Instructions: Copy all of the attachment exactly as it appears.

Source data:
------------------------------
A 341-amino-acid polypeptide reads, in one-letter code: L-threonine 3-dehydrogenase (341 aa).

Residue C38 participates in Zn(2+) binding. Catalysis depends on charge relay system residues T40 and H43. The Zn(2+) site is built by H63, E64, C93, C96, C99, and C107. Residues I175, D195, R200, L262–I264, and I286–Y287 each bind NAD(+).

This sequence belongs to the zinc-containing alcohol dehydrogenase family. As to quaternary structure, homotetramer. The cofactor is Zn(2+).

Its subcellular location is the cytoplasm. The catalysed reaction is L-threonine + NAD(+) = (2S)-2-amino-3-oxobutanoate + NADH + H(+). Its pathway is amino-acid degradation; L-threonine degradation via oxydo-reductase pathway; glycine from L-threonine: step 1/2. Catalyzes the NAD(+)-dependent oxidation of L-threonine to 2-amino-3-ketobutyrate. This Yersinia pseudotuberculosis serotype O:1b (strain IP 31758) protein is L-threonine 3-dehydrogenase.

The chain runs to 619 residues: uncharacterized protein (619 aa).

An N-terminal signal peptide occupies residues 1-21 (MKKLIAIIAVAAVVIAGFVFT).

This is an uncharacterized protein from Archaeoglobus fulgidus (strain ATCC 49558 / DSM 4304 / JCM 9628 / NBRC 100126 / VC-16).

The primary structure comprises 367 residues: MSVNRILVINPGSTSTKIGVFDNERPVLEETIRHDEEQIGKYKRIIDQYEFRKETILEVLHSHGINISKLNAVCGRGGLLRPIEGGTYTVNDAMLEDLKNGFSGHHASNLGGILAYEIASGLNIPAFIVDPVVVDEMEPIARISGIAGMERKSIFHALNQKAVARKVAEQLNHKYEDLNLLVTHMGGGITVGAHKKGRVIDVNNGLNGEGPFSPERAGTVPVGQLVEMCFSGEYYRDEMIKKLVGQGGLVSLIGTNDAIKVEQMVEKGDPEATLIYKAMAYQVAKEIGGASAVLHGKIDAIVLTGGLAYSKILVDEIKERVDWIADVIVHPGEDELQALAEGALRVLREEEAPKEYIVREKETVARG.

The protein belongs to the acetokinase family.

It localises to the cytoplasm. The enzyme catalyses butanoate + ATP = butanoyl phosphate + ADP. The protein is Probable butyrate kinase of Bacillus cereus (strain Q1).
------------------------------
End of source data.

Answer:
A 341-amino-acid polypeptide reads, in one-letter code: L-threonine 3-dehydrogenase (341 aa).

Residue C38 participates in Zn(2+) binding. Catalysis depends on charge relay system residues T40 and H43. The Zn(2+) site is built by H63, E64, C93, C96, C99, and C107. Residues I175, D195, R200, L262–I264, and I286–Y287 each bind NAD(+).

This sequence belongs to the zinc-containing alcohol dehydrogenase family. As to quaternary structure, homotetramer. The cofactor is Zn(2+).

Its subcellular location is the cytoplasm. The catalysed reaction is L-threonine + NAD(+) = (2S)-2-amino-3-oxobutanoate + NADH + H(+). Its pathway is amino-acid degradation; L-threonine degradation via oxydo-reductase pathway; glycine from L-threonine: step 1/2. Catalyzes the NAD(+)-dependent oxidation of L-threonine to 2-amino-3-ketobutyrate. This Yersinia pseudotuberculosis serotype O:1b (strain IP 31758) protein is L-threonine 3-dehydrogenase.

The chain runs to 619 residues: uncharacterized protein (619 aa).

An N-terminal signal peptide occupies residues 1-21 (MKKLIAIIAVAAVVIAGFVFT).

This is an uncharacterized protein from Archaeoglobus fulgidus (strain ATCC 49558 / DSM 4304 / JCM 9628 / NBRC 100126 / VC-16).

The primary structure comprises 367 residues: MSVNRILVINPGSTSTKIGVFDNERPVLEETIRHDEEQIGKYKRIIDQYEFRKETILEVLHSHGINISKLNAVCGRGGLLRPIEGGTYTVNDAMLEDLKNGFSGHHASNLGGILAYEIASGLNIPAFIVDPVVVDEMEPIARISGIAGMERKSIFHALNQKAVARKVAEQLNHKYEDLNLLVTHMGGGITVGAHKKGRVIDVNNGLNGEGPFSPERAGTVPVGQLVEMCFSGEYYRDEMIKKLVGQGGLVSLIGTNDAIKVEQMVEKGDPEATLIYKAMAYQVAKEIGGASAVLHGKIDAIVLTGGLAYSKILVDEIKERVDWIADVIVHPGEDELQALAEGALRVLREEEAPKEYIVREKETVARG.

The protein belongs to the acetokinase family.

It localises to the cytoplasm. The enzyme catalyses butanoate + ATP = butanoyl phosphate + ADP. The protein is Probable butyrate kinase of Bacillus cereus (strain Q1).